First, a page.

I called up my friend Lisa and asked her “So what’s the plan? Where do we go first?”
And she didn’t seem to understand the meaning of plan. “We just go where we feel like.” she said. Let’s book the tickets, the rest we’ll take it as it comes.”
“We’ll take it as it comes! What was she thinking?” I thought to myself. I panicked instantly. I’ve always planned a rough itinerary for every holiday. Here I didn’t even know if we were going to go to North Vietnam or South Vietnam until exactly 2 days before the trip!
I did my research anyway and found out that it was extremely unsafe to cross country borders in Thailand, Laos & Vietnam through land border crossings. Many travel forums had gory tales of people who spent hours at the border, trying to cross over, like refugees.
Why would any sane-minded traveller do that I thought to myself. Yet there I was - making plans for land border crossings across 4 countries!
Crossing over by land and water from North Thailand into Laos
My dear mate Lisa had decided that we should skip the expensive flights and cross over by land. She wasn’t going to change her mind despite the warnings, so I decided to go along.
We started our trip with a missed flight. What a start!
The plans we made were now out of the window. So we made an alternate route plan right there at the airport!
Instead of Vietnam we decided go to north Thailand instead. Thailand wasn’t even on our itinerary! Damn. This was going to be fun I thought. At least we have one more country to roam around.
Thank God for visa on arrivals. Thai baht in hand, we set out. We stayed at a Backpacker’s Hostel and roamed the streets of Chiang Rai like we owned it, literally. We gate-crashed a school’s function for the heck of it, chatted up monks and hitch-hiked rides to the places we wanted to go to. Thailand & Laos went by like a dream. Plates of yummy khow suew and Thai curry, shopping, lot of sight-seeing and chilling.
The real adventure started when we were about to leave Laos.
Adventures of Vietnam
A ten hour ride in a rickety bus brought us to the border of Vietnam & Laos. I woke up all sleepy-eyed at 7 am and stumbled out of the bus to the visa check-point to get my visa stamped.
Every single person on the bus - forty in all, got their passports stamped and went ahead, except me!
I stood there dumb-founded. After 15 minutes of explaining to the Vietnamese official that my visa was indeed valid, I gave up. I was more shocked and scared than angry. “This is not happening just to me, no!” I panicked.
I was standing in no-man’s land - the little patch between the Laos and Vietnam official borders. I had to go back to Laos and fly in to Vietnam as the visa entry point printed on the visa letter was through an airport. I bravely told Lisa to go ahead and I would connect with her in Hanoi, Vietnam and regretted it later. That one day and night when we were separated felt like eternity.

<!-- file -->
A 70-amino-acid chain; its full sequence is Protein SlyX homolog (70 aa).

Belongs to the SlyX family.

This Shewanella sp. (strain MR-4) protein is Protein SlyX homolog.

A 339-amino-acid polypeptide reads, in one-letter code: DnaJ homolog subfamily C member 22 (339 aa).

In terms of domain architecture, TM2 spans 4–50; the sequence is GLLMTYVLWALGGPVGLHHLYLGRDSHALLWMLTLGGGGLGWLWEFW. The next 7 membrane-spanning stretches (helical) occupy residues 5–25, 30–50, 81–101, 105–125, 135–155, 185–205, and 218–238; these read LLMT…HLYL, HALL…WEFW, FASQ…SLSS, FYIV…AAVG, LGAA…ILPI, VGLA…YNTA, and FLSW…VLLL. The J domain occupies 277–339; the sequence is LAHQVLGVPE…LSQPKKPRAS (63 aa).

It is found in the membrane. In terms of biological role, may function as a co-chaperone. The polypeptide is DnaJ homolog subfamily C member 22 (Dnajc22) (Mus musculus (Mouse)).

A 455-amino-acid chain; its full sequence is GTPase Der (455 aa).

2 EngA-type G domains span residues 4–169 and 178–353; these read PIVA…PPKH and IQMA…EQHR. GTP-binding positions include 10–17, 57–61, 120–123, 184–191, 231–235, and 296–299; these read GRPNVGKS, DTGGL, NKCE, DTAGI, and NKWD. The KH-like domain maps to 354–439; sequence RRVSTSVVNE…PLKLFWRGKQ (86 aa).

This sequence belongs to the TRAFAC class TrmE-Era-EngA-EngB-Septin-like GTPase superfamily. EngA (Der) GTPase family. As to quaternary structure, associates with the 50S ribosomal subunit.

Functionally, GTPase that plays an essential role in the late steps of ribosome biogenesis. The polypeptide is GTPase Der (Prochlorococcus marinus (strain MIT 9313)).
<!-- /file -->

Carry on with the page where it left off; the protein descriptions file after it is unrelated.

I travelled on a cargo bus with illegal immigrants who didn’t understand a word of English, drank water from a stream by the road and slept on the road – all alone. This wasn’t the kind of trip I had signed up for I was thinking to myself.
My co-passengers who were filling water from the nearby stream and shared the water with me
The cargo bus I was on, that refused to climb uphill and threatened to topple over!
The next day when I was re-united with Lisa, we both hugged and had tears in our eyes. When she told me that she hadn’t gone out sight-seeing and stayed in all day in the dingy hotel room waiting to hear from me, I knew that Lisa was going to be my friend for life.
The next few days, we travelled across Vietnam. We were faced with people who wanted to fleece us, 10 degree cold and damp weather, unappetizing food and 30 hour bus rides. It would have been easy to get crabby and let tempers flare. We had to make joint decisions about where we wanted to go, but we always let each other do our own thing. I even walked into a pub all alone for the first time when my friend wanted to sleep in.
After all that we had been through, anyone else would either gotten bossy, freaked out and worsened the situation, blamed the other person or broken out into a fight.
We had none of that. We were happy, almost like a trance.
It was like sweet tango. When she led, I followed. When she couldn’t handle it, I stepped in and took over. No surprise that despite the cold rain beating down and the constant haggling with locals, we still laughed our guts out after every situation.
We were stupid at times, penny-wise but pound-foolish. Yet we had the best time ever travelling on a shoe-string budget. Who said you need money to travel, all you need is a travel friend.